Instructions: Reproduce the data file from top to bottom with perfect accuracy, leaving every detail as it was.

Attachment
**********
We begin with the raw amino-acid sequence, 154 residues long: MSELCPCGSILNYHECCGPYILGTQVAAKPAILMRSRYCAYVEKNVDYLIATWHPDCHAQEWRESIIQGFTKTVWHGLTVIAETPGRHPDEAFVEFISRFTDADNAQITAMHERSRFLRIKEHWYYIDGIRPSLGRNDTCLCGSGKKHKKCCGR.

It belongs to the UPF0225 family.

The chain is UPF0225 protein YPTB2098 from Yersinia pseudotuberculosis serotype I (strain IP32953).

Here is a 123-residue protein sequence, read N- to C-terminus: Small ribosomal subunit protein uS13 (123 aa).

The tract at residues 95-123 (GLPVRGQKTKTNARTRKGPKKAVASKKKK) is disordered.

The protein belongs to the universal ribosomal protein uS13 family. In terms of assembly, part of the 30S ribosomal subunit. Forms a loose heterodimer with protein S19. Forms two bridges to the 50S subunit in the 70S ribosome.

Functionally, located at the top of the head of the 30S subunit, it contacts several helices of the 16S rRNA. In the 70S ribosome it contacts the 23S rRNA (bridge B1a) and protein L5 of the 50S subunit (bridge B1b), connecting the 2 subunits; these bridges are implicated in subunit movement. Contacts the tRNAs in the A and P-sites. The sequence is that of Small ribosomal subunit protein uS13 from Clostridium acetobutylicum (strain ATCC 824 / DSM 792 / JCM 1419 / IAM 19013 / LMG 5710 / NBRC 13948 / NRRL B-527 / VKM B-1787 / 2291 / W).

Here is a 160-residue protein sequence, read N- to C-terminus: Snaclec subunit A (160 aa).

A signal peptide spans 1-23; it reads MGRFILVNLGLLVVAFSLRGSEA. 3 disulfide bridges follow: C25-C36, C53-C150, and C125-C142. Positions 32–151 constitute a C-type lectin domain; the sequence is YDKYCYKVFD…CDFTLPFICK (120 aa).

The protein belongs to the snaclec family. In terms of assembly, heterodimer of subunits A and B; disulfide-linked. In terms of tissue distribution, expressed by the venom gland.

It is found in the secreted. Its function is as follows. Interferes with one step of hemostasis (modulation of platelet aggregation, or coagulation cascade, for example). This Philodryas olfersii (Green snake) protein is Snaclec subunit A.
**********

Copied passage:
We begin with the raw amino-acid sequence, 154 residues long: MSELCPCGSILNYHECCGPYILGTQVAAKPAILMRSRYCAYVEKNVDYLIATWHPDCHAQEWRESIIQGFTKTVWHGLTVIAETPGRHPDEAFVEFISRFTDADNAQITAMHERSRFLRIKEHWYYIDGIRPSLGRNDTCLCGSGKKHKKCCGR.

It belongs to the UPF0225 family.

The chain is UPF0225 protein YPTB2098 from Yersinia pseudotuberculosis serotype I (strain IP32953).

Here is a 123-residue protein sequence, read N- to C-terminus: Small ribosomal subunit protein uS13 (123 aa).

The tract at residues 95-123 (GLPVRGQKTKTNARTRKGPKKAVASKKKK) is disordered.

The protein belongs to the universal ribosomal protein uS13 family. In terms of assembly, part of the 30S ribosomal subunit. Forms a loose heterodimer with protein S19. Forms two bridges to the 50S subunit in the 70S ribosome.

Functionally, located at the top of the head of the 30S subunit, it contacts several helices of the 16S rRNA. In the 70S ribosome it contacts the 23S rRNA (bridge B1a) and protein L5 of the 50S subunit (bridge B1b), connecting the 2 subunits; these bridges are implicated in subunit movement. Contacts the tRNAs in the A and P-sites. The sequence is that of Small ribosomal subunit protein uS13 from Clostridium acetobutylicum (strain ATCC 824 / DSM 792 / JCM 1419 / IAM 19013 / LMG 5710 / NBRC 13948 / NRRL B-527 / VKM B-1787 / 2291 / W).

Here is a 160-residue protein sequence, read N- to C-terminus: Snaclec subunit A (160 aa).

A signal peptide spans 1-23; it reads MGRFILVNLGLLVVAFSLRGSEA. 3 disulfide bridges follow: C25-C36, C53-C150, and C125-C142. Positions 32–151 constitute a C-type lectin domain; the sequence is YDKYCYKVFD…CDFTLPFICK (120 aa).

The protein belongs to the snaclec family. In terms of assembly, heterodimer of subunits A and B; disulfide-linked. In terms of tissue distribution, expressed by the venom gland.

It is found in the secreted. Its function is as follows. Interferes with one step of hemostasis (modulation of platelet aggregation, or coagulation cascade, for example). This Philodryas olfersii (Green snake) protein is Snaclec subunit A.